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Character Analysis of Macbeth

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Introduction

DUNCAN A kindly and trusting older man whose unsuspecting nature leaves him open to Macbeth's attack. He is also good king of Scotland whom Macbeth, in his ambition for the crown, murders. Duncan is the model of a virtuous, caring, and farsighted ruler. His death symbolizes the destruction of an order in Scotland that can be restored only when Duncan's line, in the person of Malcolm, once more occupies the throne. Although he disappears at the end of Act 1, Duncan is a major character. This is because the whole play continues as he is murdered, without which it wouldn't proceed. He even sets standard for which a king should be. Macbeth is no where close to Duncan for being a king even though he admires him. . Even after he murdered him, Macbeth refers to Duncan as 'gracious' (Act 3, Scene 1, Line 67). ...read more.

Middle

King Duncan said himself that it is impossible to see the mind's construction in the face (Act 1, Scene 4, Line 12-15), but this does not cause him to behave with a little more care. I think that King Duncan is a significant figure in this play because it is because of him that Macbeth wanted to become king. Macbeth wanted to be all that King Duncan was. MACDUFF Macduff, Thane of Fife: a Scottish nobleman who begins to question Macbeth's tyrannical rule. He flees his home and becomes allied with Malcolm and the English forces in opposing Macbeth. The Scottish nobleman hostile to Macbeth's kingship from the start eventually becomes a leader of the crusade to unseat Macbeth. The crusade's mission is to place the rightful king, Malcolm, on the throne, but Macduff also desires vengeance for Macbeth's murder of Macduff's wife and young son. ...read more.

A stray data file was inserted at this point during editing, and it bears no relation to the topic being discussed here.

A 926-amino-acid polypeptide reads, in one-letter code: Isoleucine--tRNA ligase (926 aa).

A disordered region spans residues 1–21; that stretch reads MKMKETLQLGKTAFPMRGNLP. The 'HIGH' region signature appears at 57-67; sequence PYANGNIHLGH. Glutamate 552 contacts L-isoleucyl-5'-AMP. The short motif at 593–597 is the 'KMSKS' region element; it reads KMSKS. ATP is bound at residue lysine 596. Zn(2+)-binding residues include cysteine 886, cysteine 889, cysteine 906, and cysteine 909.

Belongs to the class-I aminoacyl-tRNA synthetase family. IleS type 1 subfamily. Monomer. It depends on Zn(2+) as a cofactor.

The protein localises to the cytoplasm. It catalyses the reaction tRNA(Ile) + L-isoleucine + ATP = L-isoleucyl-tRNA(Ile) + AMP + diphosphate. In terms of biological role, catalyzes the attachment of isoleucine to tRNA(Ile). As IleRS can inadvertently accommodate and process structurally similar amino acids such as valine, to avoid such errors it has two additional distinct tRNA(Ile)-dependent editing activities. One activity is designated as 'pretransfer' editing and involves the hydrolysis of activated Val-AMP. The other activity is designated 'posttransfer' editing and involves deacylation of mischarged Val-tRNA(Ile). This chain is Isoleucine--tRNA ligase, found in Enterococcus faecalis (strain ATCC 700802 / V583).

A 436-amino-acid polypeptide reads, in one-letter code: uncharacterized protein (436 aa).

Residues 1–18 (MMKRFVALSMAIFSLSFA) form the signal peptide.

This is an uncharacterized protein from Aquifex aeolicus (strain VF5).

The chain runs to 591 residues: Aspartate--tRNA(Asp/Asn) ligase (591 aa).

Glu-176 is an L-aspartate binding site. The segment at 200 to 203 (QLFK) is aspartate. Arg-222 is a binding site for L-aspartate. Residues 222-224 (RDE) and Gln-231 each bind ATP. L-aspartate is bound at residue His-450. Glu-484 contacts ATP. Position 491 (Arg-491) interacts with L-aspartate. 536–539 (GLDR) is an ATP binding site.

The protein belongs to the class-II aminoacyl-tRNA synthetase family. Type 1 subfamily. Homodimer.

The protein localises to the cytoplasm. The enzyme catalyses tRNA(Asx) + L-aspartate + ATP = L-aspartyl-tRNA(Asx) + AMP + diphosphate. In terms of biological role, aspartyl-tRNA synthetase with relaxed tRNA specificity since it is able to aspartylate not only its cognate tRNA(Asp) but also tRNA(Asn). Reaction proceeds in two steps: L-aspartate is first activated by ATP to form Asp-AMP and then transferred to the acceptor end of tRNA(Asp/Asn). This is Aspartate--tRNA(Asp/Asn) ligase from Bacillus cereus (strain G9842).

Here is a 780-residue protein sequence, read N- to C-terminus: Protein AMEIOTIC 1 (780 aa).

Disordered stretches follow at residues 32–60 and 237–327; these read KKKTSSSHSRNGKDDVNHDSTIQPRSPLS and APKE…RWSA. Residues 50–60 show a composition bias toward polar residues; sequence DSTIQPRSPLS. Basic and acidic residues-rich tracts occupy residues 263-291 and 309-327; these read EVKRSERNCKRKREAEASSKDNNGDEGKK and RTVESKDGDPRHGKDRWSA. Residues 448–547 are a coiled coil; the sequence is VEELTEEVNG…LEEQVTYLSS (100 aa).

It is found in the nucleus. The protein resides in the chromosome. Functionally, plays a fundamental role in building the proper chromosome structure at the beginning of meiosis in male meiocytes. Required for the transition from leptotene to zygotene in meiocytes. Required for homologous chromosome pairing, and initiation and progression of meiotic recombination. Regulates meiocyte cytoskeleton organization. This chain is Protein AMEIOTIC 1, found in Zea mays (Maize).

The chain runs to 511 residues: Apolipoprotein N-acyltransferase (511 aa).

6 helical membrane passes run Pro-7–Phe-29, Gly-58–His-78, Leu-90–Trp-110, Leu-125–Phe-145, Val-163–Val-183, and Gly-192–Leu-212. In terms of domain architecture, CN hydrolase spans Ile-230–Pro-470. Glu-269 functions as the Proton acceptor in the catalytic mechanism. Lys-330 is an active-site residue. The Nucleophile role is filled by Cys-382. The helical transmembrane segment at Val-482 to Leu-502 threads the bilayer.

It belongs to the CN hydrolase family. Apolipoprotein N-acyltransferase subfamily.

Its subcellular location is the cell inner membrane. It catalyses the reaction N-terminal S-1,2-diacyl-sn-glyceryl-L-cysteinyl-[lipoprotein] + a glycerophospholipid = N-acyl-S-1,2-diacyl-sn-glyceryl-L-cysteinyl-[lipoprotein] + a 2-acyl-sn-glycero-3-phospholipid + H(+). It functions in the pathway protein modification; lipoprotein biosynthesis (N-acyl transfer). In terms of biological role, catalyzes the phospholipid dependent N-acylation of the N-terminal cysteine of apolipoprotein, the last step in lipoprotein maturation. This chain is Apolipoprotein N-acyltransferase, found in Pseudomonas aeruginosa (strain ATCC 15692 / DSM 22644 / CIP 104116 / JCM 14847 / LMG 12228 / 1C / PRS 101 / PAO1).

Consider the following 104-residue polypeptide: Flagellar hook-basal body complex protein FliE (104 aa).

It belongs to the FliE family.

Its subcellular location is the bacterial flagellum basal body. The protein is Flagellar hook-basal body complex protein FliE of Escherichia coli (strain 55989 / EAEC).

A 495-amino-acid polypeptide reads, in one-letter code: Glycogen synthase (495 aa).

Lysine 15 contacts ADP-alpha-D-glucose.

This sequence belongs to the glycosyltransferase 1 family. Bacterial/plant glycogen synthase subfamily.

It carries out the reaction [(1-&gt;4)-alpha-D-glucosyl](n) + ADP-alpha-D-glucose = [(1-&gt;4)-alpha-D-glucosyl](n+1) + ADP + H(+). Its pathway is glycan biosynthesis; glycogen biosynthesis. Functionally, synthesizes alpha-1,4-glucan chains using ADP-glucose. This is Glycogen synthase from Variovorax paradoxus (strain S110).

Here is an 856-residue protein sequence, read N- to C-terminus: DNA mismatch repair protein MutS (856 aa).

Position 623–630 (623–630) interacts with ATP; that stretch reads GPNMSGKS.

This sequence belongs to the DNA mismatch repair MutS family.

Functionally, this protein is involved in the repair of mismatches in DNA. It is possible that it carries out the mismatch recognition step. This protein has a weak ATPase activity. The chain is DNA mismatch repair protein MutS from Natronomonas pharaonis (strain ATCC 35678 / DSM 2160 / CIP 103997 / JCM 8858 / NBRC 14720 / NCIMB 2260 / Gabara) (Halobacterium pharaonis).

Conclusion

A Porter, in Macbeth's service: provides comic relief with his account of "hell-porteringporter: watches Macbeth's castle; when drunk, thought that he was the keeper of Hell's Gates and that sinners were knocking at the door to be admitted. He is a lowlife type of character- drunk, obscene, chatty. The wonder is in how Shakespeare bends even the porter's language to serve the themes of the play-whilst at the same time giving Macbeth an opportunity to wash and change clothing before reappearing on stage. Some actors who play the porter ad-lib jokes about contemporary events: other exploit the sexual reference's to the full or tell 'knock knock' jokes. The main aim of the porter in the play is to provide some relief in the play (Act2, Scene 3, Lines 1-17, 20-21, 23-30, and 32-34). In the scene just before this, Macbeth had just murdered Duncan and so much has been happening that the porter comes in to give some relief. ...read more.

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